Romans 6:20 Parallel Verses [⇓ See commentary ⇓]

Romans 6:20, NIV: When you were slaves to sin, you were free from the control of righteousness.

Romans 6:20, ESV: For when you were slaves of sin, you were free in regard to righteousness.

Romans 6:20, KJV: For when ye were the servants of sin, ye were free from righteousness.

Romans 6:20, NASB: For when you were slaves of sin, you were free in relation to righteousness.

Romans 6:20, NLT: When you were slaves to sin, you were free from the obligation to do right.

Romans 6:20, CSB: For when you were slaves of sin, you were free with regard to righteousness.

What does Romans 6:20 mean? [⇑ See verse text ⇑]

Paul has posed only two possible realities for human beings. Initially, we are all slaves to sin, meaning we are under compulsion to obey our sinful desires. Those who express saving faith in Christ, on the other hand, are "slaves to righteousness," meaning we are so closely connected to Christ that it is becoming our nature to serve righteousness.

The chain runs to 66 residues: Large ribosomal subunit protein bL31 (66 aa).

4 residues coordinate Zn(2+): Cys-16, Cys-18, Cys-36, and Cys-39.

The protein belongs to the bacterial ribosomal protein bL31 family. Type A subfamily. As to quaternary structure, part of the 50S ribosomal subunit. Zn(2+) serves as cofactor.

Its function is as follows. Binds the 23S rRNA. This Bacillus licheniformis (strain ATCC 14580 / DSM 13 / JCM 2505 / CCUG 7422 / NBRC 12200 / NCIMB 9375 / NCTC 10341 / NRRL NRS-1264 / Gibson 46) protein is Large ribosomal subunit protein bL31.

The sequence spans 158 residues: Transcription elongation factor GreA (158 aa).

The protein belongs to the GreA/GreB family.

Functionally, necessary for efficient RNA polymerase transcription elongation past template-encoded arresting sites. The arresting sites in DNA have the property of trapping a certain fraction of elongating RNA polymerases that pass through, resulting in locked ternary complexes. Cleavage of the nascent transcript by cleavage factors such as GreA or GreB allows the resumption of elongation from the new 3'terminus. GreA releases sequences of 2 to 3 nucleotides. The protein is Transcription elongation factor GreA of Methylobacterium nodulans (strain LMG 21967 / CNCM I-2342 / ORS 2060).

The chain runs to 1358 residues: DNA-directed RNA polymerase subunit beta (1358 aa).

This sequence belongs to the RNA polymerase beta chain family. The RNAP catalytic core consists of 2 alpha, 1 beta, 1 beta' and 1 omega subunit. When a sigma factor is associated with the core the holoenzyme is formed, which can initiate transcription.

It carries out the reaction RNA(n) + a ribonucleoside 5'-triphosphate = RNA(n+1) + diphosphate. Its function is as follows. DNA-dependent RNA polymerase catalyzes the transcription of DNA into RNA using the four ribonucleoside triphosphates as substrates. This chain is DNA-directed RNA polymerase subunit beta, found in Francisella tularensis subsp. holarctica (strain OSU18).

This leaves no room for a third option. Human beings cannot be morally independent or neutral. No moral choices exist other than serving sin or serving righteousness. This is consistent with the rest of Scripture, which depicts only two eternal categories of humanity: sinners who are saved by grace through faith alone (Ephesians 2:8; Revelation 22:1–5), and sinners who reject God and are separated from Him forever (John 12:48; Revelation 20:11–15).

Now Paul considers the advantages of either option. As in other parts of this book, he speaks from the perspective of a saved believer—his "we" means those who are Christians, not all men. Here Paul writes that when we were slaves of sin, before trusting in Christ and becoming Christians, we were free in regard to righteousness. Since we had no identity in Christ, we had no mandate or calling to do what was right. That was a "freedom," in a sense, Paul writes. He will show in the following verses that such autonomy comes at a high cost.